Nearly 4,300 households and businesses in Dublin have sought help in dealing with rodents since January.
The problem has been brought on by "breakouts by rats from sewers" as the Covid- 19 pandemic cut back the work of pest-control teams.
Figures provided by the HSE show pest-control officers have visited an average of 70 premises each day in Dublin so far this year in relation to rodent infestations.
A total of 4,292 calls for help were received between January and August and resulted in nearly 17,200 visits to properties by HSE staff.
Unlike in previous years when the majority of reports of rodent infestations were on the city's northside, they are effectively split down the middle this year, with 2,155 reports from homes and businesses on the northside and 2,137 from the southside.
The latest figures suggest 2020 is on target to exceed the 22,607 visits recorded by pest-control officials last year.
Official figures indicate pest control officers carry out an average of four visits to each location where rodents are reported.
Dublin City Council admitted in June that there had been a big increase in the number of rats leaving the sewers to roam city streets and suburbs as the activities of pest-control teams were curtailed by Covid restrictions.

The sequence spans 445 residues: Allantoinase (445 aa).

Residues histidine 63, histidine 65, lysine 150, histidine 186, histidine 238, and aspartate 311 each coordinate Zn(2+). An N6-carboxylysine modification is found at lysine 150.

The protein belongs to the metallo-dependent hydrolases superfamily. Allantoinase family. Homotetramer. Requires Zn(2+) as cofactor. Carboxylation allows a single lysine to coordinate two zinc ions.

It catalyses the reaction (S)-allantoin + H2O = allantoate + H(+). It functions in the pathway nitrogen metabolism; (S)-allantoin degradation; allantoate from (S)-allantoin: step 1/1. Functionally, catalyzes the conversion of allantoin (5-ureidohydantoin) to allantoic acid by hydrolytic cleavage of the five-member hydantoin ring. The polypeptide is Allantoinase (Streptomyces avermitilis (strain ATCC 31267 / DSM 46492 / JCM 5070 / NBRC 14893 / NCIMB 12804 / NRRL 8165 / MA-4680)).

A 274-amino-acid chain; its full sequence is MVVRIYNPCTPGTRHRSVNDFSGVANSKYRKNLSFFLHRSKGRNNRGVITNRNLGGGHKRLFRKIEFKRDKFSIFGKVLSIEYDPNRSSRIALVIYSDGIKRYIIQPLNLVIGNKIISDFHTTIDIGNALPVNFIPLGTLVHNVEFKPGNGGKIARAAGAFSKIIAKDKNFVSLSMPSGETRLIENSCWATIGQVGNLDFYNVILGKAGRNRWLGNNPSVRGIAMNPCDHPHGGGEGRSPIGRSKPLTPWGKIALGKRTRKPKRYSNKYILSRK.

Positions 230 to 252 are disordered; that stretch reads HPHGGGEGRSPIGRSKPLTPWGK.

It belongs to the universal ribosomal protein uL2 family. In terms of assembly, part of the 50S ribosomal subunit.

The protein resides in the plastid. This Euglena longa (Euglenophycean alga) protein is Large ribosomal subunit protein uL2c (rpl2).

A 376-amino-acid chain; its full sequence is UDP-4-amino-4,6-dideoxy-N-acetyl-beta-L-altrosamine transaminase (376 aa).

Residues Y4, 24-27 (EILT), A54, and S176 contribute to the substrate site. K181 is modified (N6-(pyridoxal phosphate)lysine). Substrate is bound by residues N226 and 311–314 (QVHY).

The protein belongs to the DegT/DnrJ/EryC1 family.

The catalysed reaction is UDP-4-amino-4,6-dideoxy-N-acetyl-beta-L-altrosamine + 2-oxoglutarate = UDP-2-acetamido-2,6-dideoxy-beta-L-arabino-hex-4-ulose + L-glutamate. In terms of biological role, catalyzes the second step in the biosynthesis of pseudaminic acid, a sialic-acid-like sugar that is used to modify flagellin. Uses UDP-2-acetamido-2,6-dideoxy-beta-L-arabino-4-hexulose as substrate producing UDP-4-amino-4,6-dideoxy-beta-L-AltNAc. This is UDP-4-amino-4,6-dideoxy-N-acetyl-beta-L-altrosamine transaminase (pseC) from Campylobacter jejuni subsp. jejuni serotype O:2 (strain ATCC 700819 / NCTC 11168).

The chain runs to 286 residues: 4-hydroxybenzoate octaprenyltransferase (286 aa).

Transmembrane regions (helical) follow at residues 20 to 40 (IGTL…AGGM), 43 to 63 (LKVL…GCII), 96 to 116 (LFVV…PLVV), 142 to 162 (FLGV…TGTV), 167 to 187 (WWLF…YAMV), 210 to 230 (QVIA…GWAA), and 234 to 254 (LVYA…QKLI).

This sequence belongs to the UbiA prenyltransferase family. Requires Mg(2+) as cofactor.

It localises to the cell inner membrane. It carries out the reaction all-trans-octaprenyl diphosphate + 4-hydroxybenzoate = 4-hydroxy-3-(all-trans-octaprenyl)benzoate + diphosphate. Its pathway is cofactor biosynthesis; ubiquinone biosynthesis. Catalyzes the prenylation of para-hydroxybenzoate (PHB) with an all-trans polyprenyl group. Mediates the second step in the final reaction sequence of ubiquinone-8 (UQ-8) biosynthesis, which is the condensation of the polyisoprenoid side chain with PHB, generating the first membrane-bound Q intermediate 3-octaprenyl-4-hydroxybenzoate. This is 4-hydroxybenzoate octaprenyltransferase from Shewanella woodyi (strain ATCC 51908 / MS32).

Former Sinn Féin councillor Críona Ní Dhálaigh described during the summer how rats spotted in the Oliver Bond flats were "big enough to put a saddle on".
South Dublin County Council said it had received an increase in rodent complaints between March and June, which largely related to domestic back gardens, parks and roadways.
A council spokesperson said the problem had been exacerbated by the lockdown.
"One factor is that people were mostly housebound from March until June and spent more time in their gardens and public parks and witnessed more rodent activity," the spokesperson said.
Local authorities in Dublin also claim the closure of most food outlets and pubs and the resulting reduction in both solid and liquid waste going into sewers and waste bins forced rodents out into more public places.
"Most rodent activity can be traced back to breakouts by rats from sewers," the spokesperson said.
The council said persistent poisoning was a crucial factor in controlling the rat population underground.